Liam Sheedy: ‘I wouldn’t be an All-Ireland champion manager only for Eamon O’Shea’

Tommy Dunne on the alchemy that makes the Tipp backroom tick

Liam Sheedy: “I couldn’t visualise myself going on this journey without having Eamon by my side and on my shoulder.” Photograph: James Crombie/Inpho

Liam Sheedy: “I couldn’t visualise myself going on this journey without having Eamon by my side and on my shoulder.” Photograph: James Crombie/Inpho

 

There’s a warm glow inside the old Burlington hotel on this Monday morning after Tipperary topple Kilkenny. All comers from all counties. Anthony Daly and Derek McGrath giggle in the corner. Ger Cunningham stalls to say hello.

Here ends a decade embalmed by Tipp’s hurling greatness. We gather on high stools to listen to groggy yet clear-eyed champions speak as freely and accurately as their hurling flowed the day before.

We seek out Eamon O’Shea. Be it glory or misery, the professor of economics always weaves a story to soar the imagination. A man of many hues; an epidemiologist, the Tipperary manager from 2012 to 2015 (when Kilkenny twice snatched the All-Ireland spoils), a “spontaneously” gifted coach who conjures hurling alchemy whenever the chord is connected to Liam Sheedy.  

Eamon is nowhere to be found but we are gifted something far better.Tommy Dunne tries but happily fails to explain what makes O’Shea so special,then Sheedy speaks about his old pal. 

Dunne, the 2001 All-Ireland-winning captain, is asked how O’Shea’s return to the fold following the National League impacted on the management and specifically his own role.

“I wasn’t really head coach,” Dunne explains. “It is a kind of unique coaching environment. Liam is a very hands-on coach. Darragh [Egan] is a hands-on coach as well. Myself and Darragh did most of the coaching in the pre-season and after Christmas, and then Eamon came in.

“It was a terrific boost for us all. We just kind of let it flow and felt it out amongst ourselves. The dynamic and chemistry was good from the very start.”

O’Shea’s rhythmic voice was the last any Tipperary hurler heard before throw-in last Sunday. 

“It’s not something that fits into a box really,” Dunne continues. “Eamon’s style is very spontaneous. Very, very significant understanding of the game and he has a lot of experience with this group and with Liam over many years. That’s a huge part of it.

“Part of the reason this thing works so well is there was no real overload on any one person; different people doing different things at different times. Hopefully the players got value out of that.”

The sight of O’Shea running water bottles into players must wash a wave of humility over this Tipperary panel. 

“You are there to make the group better and help the player improve, that’s your only function as a coach, and obviously to ensure they turn into a cohesive team and playing to a system and a style that is true to itself. That’s what we are all there for.

“If you are to ask me how the dynamic works I wouldn’t be able to put it into words. It’s just something that we took on a session by session basis and always measured on what was important for players.”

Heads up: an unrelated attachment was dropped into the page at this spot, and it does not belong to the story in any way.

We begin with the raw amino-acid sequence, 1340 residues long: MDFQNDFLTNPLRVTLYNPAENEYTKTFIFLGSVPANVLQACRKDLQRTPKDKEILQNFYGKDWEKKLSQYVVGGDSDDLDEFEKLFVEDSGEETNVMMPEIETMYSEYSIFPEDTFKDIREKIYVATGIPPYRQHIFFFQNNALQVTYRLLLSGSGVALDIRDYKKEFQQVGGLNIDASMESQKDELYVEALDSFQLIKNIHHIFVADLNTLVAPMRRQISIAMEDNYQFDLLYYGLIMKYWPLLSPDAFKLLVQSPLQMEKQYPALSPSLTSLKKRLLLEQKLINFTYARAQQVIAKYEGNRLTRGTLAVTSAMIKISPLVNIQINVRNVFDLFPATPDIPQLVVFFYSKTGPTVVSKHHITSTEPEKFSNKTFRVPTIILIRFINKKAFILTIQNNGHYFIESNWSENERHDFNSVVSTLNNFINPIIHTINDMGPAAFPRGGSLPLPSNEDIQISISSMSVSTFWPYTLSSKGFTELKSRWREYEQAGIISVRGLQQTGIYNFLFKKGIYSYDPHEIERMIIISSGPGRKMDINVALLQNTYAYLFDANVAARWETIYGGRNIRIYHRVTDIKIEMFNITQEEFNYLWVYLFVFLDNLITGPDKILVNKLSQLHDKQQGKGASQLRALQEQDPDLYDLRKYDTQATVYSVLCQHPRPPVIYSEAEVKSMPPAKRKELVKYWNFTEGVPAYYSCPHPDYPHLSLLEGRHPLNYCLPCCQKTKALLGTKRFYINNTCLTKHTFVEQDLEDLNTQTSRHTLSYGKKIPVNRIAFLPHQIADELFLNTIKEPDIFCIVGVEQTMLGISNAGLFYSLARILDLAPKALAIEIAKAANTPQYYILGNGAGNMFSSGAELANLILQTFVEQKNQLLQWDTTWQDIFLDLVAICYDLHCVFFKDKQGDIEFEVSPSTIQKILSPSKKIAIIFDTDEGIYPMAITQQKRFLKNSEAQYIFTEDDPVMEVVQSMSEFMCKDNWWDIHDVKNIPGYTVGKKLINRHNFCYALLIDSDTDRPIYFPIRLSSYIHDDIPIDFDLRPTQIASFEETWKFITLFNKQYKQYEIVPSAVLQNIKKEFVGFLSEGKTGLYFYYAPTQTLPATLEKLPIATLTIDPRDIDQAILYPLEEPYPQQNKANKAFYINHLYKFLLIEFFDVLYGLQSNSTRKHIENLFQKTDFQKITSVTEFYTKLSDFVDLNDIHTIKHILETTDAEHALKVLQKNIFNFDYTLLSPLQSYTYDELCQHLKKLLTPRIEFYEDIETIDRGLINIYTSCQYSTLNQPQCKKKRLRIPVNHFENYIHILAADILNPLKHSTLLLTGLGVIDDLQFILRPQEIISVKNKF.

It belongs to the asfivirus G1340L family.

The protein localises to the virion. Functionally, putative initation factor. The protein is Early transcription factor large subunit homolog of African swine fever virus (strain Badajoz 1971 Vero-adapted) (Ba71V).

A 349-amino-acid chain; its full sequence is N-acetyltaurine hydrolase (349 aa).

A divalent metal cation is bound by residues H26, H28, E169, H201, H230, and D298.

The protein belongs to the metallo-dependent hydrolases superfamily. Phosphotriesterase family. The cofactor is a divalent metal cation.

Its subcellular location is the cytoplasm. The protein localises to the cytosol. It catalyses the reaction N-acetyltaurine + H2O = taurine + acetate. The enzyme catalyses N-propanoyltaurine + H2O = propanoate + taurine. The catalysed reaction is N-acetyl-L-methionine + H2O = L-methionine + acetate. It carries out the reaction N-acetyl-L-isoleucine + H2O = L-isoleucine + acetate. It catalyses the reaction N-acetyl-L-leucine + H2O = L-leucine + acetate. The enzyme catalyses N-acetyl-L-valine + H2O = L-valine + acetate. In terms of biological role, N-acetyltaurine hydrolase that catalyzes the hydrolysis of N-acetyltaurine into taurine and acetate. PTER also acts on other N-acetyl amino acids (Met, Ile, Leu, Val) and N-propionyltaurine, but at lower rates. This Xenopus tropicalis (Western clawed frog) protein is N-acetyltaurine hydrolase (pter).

That was Dunne. We could head away happy but before Sheedy’s hoarse ode to Eamon we must tell a story about an emotional O’Shea speaking in Nowlan Park. It’s July 2013 and unseen mishaps – Dublin caught Kilkenny while Limerick beat Tipp – landed hurling’s alpha dogs in a unique do or die qualifier. The Marble City was aflame with anticipation. Lar Corbett’s hamstring exploded as Henry Shefflin walked off the field with drenched Tipperary jersey stuck to his body.

“These guys are honourable men who went to fight today,” O’Shea said afterwards. “They came out on the wrong side of the fight, but these are men of honour. These will be men of honour in the future.

“Whatever happens, we just lost a game by three points. We didn’t lose what’s in Tipperary. This team, a lot of them, with the guys coming behind them, will be back in the next couple of years. That I’m certain of.”

Brian Cody uttered exactly the same sentiment on Sunday evening.   

Back to this Monday morning and Sheedy is asked how important it was to rope O’Shea back into the fold.

“Myself and Eamon O’Shea have a special relationship, there’s no other words for it. We started back in 2008 and we went on a journey and the journey finished in 2010.”

He was only ever climbing the Hogan steps with O’Shea on his shoulder.

“The reality is I wouldn’t be sitting here today as an All-Ireland champion manager only for Eamon O’Shea. He has a special connection to me and he has a special connection to all the players and he just brings the best out of everyone.

“Eamon O’Shea is a very busy man. He has a hectic schedule. As I said, sometimes people just click and me and Eamon O’Shea click and click very well. As I said, I couldn’t visualise myself going on this journey without having Eamon by my side and on my shoulder. Just thrilled this morning now, it’s pure elation because we done it together in 2010 and here we are. It was a special moment in 2010 going up and throwing up the cup and yesterday, to do it again with Eamon by my side is a very special moment.”

Sated, the media escape Dublin 4 just as the Tipperary bus takes The Liam MacCarthy Cup coloured blue and gold to Our Lady’s Children’s Hospital in Crumlin. 

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